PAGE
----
What’s more, corruption can be one of the unfortunate side effects of trying to privatize overnight, asserts McDermott. “The Czech Republic, by throwing institutional development to the winds, created a great breeding ground for corruption.” The country suffers more from this practice, according to corruption indices, than many of its neighbors.

The star performer of Eastern Europe has turned out not to be the Czech Republic but – surprising most analysts – Poland. During the past decade, Poland emerged as one of the two fastest-growing countries (the other was Ireland) with the strongest GDP numbers for Europe. McDermott believes that Poland’s unwillingness to impose mass privatization has contributed greatly to its current prosperity. Poland set up a worker leasing method instead, by which about 67% of firms were privatized. The government gave managers and employees the opportunity to lease the firms, with an option to buy over time. In order to apply for the leasing program, the firm had to have 50% approval of the employees.

McDermott points out that this arrangement both helps discourage corruption (because it does not simply put assets up for grabs) and keeps multiple claimants to a firm – such as plants and facilities – negotiating and working together. “The numbers on these firms are really extraordinary, in terms of their competitiveness, export performance, and productivity gains. And that’s not just in tourism or restaurants but in the manufacturing sector as well.”

McDermott sees the Polish approach to reorganizing the banks as particularly effective also. Between 1993 and 1996 Poland implemented its Enterprise Bank Restructuring Program (EBRP). “It got together the major banks and had them focus on 60% of all debt, which in this type of economy is concentrated in only a couple of hundred firms. Then rather than simply saying, ‘We willl take away these bad debts and then you’re on your own,’ it gave the banks the message that they had to start restructuring their operations. And in many cases, such as the Lodz bank, the success of the restructuring department even led to new opportunities in private equity and venture capital. In short, the EBRP not only solved the debt problem but helped both the banks and public agencies build new capabilities.”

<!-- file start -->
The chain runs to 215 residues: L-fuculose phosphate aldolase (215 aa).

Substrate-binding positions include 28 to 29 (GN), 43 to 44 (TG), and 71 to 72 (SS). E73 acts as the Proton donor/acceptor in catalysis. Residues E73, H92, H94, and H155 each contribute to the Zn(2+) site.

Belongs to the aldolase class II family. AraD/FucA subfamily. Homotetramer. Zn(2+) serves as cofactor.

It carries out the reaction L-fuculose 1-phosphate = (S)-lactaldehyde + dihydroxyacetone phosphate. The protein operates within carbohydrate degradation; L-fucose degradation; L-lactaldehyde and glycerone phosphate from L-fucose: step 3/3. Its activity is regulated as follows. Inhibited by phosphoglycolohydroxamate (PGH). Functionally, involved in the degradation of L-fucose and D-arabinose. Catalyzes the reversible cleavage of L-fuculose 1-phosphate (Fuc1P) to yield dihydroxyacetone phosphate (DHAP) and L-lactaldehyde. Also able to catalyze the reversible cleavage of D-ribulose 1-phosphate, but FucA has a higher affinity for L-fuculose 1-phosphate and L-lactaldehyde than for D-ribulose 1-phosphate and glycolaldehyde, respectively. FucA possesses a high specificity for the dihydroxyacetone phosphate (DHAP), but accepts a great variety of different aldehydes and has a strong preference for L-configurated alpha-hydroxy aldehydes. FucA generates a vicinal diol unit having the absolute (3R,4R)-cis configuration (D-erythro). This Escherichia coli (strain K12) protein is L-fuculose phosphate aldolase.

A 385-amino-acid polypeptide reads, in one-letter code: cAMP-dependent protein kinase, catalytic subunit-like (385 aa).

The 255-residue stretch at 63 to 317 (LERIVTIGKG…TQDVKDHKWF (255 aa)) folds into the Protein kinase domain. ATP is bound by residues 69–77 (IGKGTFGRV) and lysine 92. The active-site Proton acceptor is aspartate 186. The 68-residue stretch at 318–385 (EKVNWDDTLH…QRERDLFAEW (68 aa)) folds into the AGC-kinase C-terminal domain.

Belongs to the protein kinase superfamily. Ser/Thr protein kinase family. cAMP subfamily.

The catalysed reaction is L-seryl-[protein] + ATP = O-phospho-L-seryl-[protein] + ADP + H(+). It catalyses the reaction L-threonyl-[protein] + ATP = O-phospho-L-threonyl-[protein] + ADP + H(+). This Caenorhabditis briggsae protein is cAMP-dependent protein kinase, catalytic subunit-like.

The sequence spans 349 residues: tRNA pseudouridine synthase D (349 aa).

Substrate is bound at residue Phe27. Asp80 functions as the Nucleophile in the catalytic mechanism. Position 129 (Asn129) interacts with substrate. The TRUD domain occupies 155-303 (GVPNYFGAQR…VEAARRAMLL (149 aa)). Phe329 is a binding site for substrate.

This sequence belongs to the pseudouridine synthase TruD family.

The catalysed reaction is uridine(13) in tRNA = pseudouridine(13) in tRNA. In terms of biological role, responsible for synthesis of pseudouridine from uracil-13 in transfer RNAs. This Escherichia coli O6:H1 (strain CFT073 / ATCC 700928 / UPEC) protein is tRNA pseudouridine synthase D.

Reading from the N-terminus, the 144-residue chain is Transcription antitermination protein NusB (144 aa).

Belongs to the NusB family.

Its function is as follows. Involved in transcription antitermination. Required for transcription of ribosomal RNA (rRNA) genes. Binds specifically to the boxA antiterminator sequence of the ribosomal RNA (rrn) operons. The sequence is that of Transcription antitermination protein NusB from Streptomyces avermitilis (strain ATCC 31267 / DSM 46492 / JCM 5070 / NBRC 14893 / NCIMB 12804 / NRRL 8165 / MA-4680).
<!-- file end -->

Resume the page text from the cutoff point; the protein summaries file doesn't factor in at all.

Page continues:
McDermott also explains how Poland empowered its provinces, which he believes is another clue to its success. The provinces oversaw the worker leasing process: writing contracts, selecting winners, and monitoring the terms. In addition, the provinces were heavily involved with the big commercial banks during the EBRP, supplying them with needed information on firms. That, in turn, built up significant institutional capabilities for Polish regions, which didn’t happen in either the Czech Republic or Russia.

For firms doing business in Eastern Europe, McDermott suggests that his book helps explain “how business networks in Eastern Europe operate, which is vital to grasp, not only in terms of making technical decisions about which assets are connected, but about how you understand negotiations. You may think you are dealing with one firm, but there could be other connected firms in the background, and there are financial liabilities related to that.”

The struggles of the Czech Republic, the collapse of Argentina, “huge failures like Russia,” unexpected successes like Poland – all these point to one principle for emerging market countries, McDermott says. “It’s not about coming up with an ideal institutional design at the outset, but having a couple of basic goals and principles in mind, and accepting that institution-building will be an ongoing, experimental process. That’s risky, but it’s how things really work.”